THE new Sarawak Museum Campus is expected to become the second largest museum in South East Asia, after the National Museum in Singapore, once it reaches completion in mid-2020.
According to Tourism, Arts, Culture, Youth and Sports Minister Datuk Abdul Karim Rahman Hamzah, the five-storey building is set to be another iconic landmark of the city.
“It (museum) will provide about 6,500 square meters of exhibition space to showcase Borneo’s rich history spanning more than 42,000 years,” he said in his ministry’s winding-up speech at the DUN yesterday.
Abdul Karim also said the permanent narrative would apply interesting themes to link together a variety of collections, photographs, footage and stories into a cohesive and interactive experience.
Additionally, it is expected to reap economic benefits from increased cultural tourism as the exhibition would be carefully planned to cater to a broad range of audience, he added.
Another building closer to Jalan P Ramlee, said Abdul Karim, is the four-storey administrative-cum-conservation centre, which will house state-of-the-art conservation and laboratory facilities – all slated for ensuring that the collection could be preserved better and documented for posterity.
“It will also serve as a resource and research centre in its quest to achieve the vision of becoming the ‘Global Centre for Bornean Heritage’ by 2030.
“With more storage space, the museum can renew its acquisition programme to ensure that more of Sarawak’s heritage can be safeguarded and protected.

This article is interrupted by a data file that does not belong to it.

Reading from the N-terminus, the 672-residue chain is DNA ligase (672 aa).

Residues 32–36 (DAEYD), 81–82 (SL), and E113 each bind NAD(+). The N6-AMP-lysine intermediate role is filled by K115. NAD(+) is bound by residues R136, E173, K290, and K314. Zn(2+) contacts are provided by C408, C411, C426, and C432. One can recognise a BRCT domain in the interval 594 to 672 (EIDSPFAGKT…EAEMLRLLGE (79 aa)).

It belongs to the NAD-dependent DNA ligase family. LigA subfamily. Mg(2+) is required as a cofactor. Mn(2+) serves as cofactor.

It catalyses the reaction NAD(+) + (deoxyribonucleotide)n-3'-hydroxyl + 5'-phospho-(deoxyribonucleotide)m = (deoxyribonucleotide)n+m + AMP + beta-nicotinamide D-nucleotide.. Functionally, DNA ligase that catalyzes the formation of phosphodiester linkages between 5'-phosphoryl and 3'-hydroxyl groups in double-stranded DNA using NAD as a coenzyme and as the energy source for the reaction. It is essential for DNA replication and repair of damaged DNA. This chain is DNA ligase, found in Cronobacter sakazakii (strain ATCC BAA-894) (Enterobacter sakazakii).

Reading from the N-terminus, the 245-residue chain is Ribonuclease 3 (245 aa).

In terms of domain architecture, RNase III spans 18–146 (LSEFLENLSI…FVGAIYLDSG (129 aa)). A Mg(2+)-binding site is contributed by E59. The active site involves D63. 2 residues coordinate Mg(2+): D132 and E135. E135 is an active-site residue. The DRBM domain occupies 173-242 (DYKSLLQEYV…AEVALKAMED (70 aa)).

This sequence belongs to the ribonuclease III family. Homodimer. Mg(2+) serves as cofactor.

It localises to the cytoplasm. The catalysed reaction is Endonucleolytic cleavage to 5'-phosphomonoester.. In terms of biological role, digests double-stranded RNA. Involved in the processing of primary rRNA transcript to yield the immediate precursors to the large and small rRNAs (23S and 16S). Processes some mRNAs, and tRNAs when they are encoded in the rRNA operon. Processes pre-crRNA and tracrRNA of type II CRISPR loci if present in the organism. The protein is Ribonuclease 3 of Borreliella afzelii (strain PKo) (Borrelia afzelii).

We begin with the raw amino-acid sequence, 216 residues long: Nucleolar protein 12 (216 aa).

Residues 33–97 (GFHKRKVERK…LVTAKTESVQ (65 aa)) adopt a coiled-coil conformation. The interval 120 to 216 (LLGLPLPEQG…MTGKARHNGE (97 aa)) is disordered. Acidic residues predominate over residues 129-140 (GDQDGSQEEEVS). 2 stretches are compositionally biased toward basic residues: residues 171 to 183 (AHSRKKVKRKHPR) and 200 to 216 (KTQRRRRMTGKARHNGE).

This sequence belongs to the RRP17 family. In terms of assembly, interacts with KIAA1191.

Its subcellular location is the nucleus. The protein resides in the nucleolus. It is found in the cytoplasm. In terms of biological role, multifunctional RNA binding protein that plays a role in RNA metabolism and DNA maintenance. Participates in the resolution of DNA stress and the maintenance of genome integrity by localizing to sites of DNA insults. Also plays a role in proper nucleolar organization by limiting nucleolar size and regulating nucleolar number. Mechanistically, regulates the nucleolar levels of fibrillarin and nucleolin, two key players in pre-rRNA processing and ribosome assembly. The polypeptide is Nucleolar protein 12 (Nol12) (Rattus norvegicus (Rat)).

“The physical construction of the two buildings is progressing well, at about 75 per cent, and scheduled to be open to public as early as 2020,” he said.
Meanwhile the original Museum Building, which was built in 1891, is currently being restored to showcase the building and the exhibits, as an example of the late 19th to early 20th century museology.
Abdul Karim said to ensure that the Sarawak Museum Campus project would attain global standard, several partnerships and signings of memoranda of understanding (MoUs) with renown institutions had been undertaken such as those with the British Museum and the Natural History Museum – both in London, and also the Reinwardt Academy Amsterdam.
“Among the matters that have been agreed upon include educational and cultural exchange through internships and attachment of staff, as well as collaboration on temporary loans of collections for exhibitions,” he added.
Under the 11th Malaysia Plan (11MP), five historical forts – Fort Lily in Betong, Fort Emma in Kanowit, Fort Hose in Marudi, Fort Brooke in Julau, and Fort Sylvia in Kapit – would undergo conservation and maintenance works.
The forts at Betong and Kanowit, said Abdul Karim, would be converted into regional museums displaying local history, culture and crafts, while the existing galleries at Kapit and Marudi would be enhanced.
Fort Brooke would be used as a rural community centre, which would include a rural library.
“All works on these forts will start this year and (are) expected to be completed by mid-2020,” he said.
Touching on handicrafts, Abdul Karim said Sarawak recorded a sale of RM27.352 million last year.
For this year, the target would be RM28.835 million.
“The total sale for the first half of 2018 was RM14.017 million. The sales figures are monitored by Malaysian Handicraft Development Corporation (Kraftangan Malaysia),” he said.